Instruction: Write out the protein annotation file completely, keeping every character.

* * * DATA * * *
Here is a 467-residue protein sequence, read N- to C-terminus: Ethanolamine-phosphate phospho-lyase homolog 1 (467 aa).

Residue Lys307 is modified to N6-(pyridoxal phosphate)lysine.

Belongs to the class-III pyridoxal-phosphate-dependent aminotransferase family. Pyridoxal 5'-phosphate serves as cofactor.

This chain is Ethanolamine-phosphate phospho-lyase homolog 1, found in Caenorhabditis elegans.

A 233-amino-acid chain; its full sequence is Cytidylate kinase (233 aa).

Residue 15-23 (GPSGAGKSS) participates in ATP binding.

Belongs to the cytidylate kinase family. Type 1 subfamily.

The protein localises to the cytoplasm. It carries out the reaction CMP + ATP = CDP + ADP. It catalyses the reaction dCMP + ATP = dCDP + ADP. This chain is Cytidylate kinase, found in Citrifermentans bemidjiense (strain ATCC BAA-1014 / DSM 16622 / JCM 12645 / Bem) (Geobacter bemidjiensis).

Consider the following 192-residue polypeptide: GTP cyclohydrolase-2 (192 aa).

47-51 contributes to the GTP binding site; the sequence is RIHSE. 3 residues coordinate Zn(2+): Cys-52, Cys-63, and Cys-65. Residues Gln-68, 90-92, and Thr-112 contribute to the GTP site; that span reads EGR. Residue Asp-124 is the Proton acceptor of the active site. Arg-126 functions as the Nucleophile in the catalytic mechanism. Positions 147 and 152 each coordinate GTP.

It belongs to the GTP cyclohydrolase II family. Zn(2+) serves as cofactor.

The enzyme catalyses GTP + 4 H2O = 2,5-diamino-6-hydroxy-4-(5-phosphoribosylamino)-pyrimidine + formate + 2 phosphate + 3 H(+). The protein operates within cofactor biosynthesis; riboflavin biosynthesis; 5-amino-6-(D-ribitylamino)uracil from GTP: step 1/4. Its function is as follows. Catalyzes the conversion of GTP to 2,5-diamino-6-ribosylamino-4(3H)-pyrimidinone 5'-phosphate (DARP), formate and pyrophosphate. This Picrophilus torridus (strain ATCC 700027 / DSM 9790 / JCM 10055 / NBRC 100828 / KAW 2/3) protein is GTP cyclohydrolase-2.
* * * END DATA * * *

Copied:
Here is a 467-residue protein sequence, read N- to C-terminus: Ethanolamine-phosphate phospho-lyase homolog 1 (467 aa).

Residue Lys307 is modified to N6-(pyridoxal phosphate)lysine.

Belongs to the class-III pyridoxal-phosphate-dependent aminotransferase family. Pyridoxal 5'-phosphate serves as cofactor.

This chain is Ethanolamine-phosphate phospho-lyase homolog 1, found in Caenorhabditis elegans.

A 233-amino-acid chain; its full sequence is Cytidylate kinase (233 aa).

Residue 15-23 (GPSGAGKSS) participates in ATP binding.

Belongs to the cytidylate kinase family. Type 1 subfamily.

The protein localises to the cytoplasm. It carries out the reaction CMP + ATP = CDP + ADP. It catalyses the reaction dCMP + ATP = dCDP + ADP. This chain is Cytidylate kinase, found in Citrifermentans bemidjiense (strain ATCC BAA-1014 / DSM 16622 / JCM 12645 / Bem) (Geobacter bemidjiensis).

Consider the following 192-residue polypeptide: GTP cyclohydrolase-2 (192 aa).

47-51 contributes to the GTP binding site; the sequence is RIHSE. 3 residues coordinate Zn(2+): Cys-52, Cys-63, and Cys-65. Residues Gln-68, 90-92, and Thr-112 contribute to the GTP site; that span reads EGR. Residue Asp-124 is the Proton acceptor of the active site. Arg-126 functions as the Nucleophile in the catalytic mechanism. Positions 147 and 152 each coordinate GTP.

It belongs to the GTP cyclohydrolase II family. Zn(2+) serves as cofactor.

The enzyme catalyses GTP + 4 H2O = 2,5-diamino-6-hydroxy-4-(5-phosphoribosylamino)-pyrimidine + formate + 2 phosphate + 3 H(+). The protein operates within cofactor biosynthesis; riboflavin biosynthesis; 5-amino-6-(D-ribitylamino)uracil from GTP: step 1/4. Its function is as follows. Catalyzes the conversion of GTP to 2,5-diamino-6-ribosylamino-4(3H)-pyrimidinone 5'-phosphate (DARP), formate and pyrophosphate. This Picrophilus torridus (strain ATCC 700027 / DSM 9790 / JCM 10055 / NBRC 100828 / KAW 2/3) protein is GTP cyclohydrolase-2.